A monumental visit to Machu Picchu
Getting to visit one of the seven wonders of the world was absolutely a highlight of this trip. Machu Picchu was quite spectacular and seeing a place in-person for the first time that you’ve only heard about and seen in pictures was amazing.
We took a train to Aguas Calientes where we stayed for the night before making the trek up to the mountain. Although it’s a small town, there were a lot of tourists and the restaurants, market, stores and hotels/hostels are all built around the railroad and the Machu Picchu experience.
Our group set out early and rather than hiking we took a bus to the UNESCO World Heritage site and had a tour guide with us. The total tour of the ruins was about two hours. The guide was well versed in the historical aspect of Machu Picchu and I really appreciated having him there to explain all the different things that I would never have thought to look up. For example, the Incans had a class system where the rich Incans lived on the higher levels and the poor Incans lived further down. Also, the theory behind why their structures have outlived many natural disasters and aged so well is due to the Incans building technique around the naturally existing structures and elements instead of changing them or building though them.
Included in our experience was the opportunity to an extra excursion to climb Waynaicchu or Montaña Picchu. I chose to hike Waynaicchu which was over an 80 story hike that overlooked the entirety of Machu Picchu. It was known as the sacred place of Incan ceremony and used its height to its advantage for secrecy. I am going to be very honest, the hike was estimated to take only 45 minutes, but between the elevation gain and my lack of physical fitness over the last year it ended up taking two hours.
Still, it was a gorgeous hike. We were surrounded on all sides by nature’s pure, innocent beauty and loved every minute of it. The air was pure, the sky was a crisp blue and the trees were that hue of green that is dark enough to create depth but light enough to enhance the light. To end our trip, we walked through the lower level of the ruins because you cannot get back into the higher levels once you have passed.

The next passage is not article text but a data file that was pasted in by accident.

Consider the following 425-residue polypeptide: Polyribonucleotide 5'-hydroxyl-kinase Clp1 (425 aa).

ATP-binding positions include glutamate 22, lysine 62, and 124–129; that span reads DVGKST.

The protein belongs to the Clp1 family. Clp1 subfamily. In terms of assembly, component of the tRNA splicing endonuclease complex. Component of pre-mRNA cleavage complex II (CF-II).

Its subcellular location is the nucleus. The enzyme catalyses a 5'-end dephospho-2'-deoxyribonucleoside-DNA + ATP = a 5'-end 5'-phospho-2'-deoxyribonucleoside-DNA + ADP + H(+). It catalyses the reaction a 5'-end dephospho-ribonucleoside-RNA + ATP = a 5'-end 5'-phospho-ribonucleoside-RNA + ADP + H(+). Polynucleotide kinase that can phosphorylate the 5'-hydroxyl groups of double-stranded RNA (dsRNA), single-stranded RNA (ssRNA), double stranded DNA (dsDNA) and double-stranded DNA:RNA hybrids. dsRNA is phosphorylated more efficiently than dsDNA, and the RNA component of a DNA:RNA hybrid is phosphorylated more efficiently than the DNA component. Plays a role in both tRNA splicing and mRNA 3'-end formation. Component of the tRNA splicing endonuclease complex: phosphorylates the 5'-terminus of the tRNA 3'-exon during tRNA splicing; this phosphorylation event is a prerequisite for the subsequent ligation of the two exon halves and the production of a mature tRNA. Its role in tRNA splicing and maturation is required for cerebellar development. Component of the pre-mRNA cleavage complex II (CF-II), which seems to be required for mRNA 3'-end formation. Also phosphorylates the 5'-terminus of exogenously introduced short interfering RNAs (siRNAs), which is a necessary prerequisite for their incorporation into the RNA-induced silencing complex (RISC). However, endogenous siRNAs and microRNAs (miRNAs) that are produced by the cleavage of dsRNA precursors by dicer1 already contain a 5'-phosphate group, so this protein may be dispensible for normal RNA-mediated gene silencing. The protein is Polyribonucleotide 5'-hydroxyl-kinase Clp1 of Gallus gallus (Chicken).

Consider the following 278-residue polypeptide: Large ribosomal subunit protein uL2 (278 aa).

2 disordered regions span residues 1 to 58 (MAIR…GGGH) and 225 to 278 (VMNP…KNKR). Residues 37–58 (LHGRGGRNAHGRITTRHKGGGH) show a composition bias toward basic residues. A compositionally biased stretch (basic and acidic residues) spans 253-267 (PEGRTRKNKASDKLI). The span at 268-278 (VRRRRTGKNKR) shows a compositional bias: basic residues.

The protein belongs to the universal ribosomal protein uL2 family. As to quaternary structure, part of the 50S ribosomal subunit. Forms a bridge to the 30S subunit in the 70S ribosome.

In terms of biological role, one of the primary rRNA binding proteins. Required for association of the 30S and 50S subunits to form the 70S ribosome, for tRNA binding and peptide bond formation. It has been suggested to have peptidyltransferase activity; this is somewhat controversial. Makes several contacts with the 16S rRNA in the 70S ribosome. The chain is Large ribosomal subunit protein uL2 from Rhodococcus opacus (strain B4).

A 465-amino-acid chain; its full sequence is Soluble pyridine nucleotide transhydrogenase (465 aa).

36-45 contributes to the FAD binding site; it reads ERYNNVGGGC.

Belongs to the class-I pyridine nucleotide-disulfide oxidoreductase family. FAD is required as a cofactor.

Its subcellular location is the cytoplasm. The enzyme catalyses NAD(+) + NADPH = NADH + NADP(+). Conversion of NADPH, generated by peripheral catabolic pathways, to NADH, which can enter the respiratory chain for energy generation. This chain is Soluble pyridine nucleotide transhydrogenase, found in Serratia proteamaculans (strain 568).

We ended our big day with a big Peruvian style comfort food buffet from the restaurant AYASQA Machupicchu. The buffet featured a full antipasto dish with different kinds of vegetables, a pasta salad with ham and cheese, all kinds of olives and dressings, a chicken dish, a beef dish, a fish dish, cilantro mashed potatoes, and desserts.
After eating we hung out around the town until 5 p.m. some students in our group visited hot springs and some rested. I ended up walking around with some friends to do a little local shopping and to try some native treats.
The train ride back to Cusco wasn’t supposed to be anything special but then we realized we were traveling on the evening of a sacred day in the church for the Peruvian people, the Festival de Paucartambo. So they played loud music through all the train cars and the Diablo danced up and down through the aisles blowing his whistle with passengers in celebration of the Virgin del Carmen.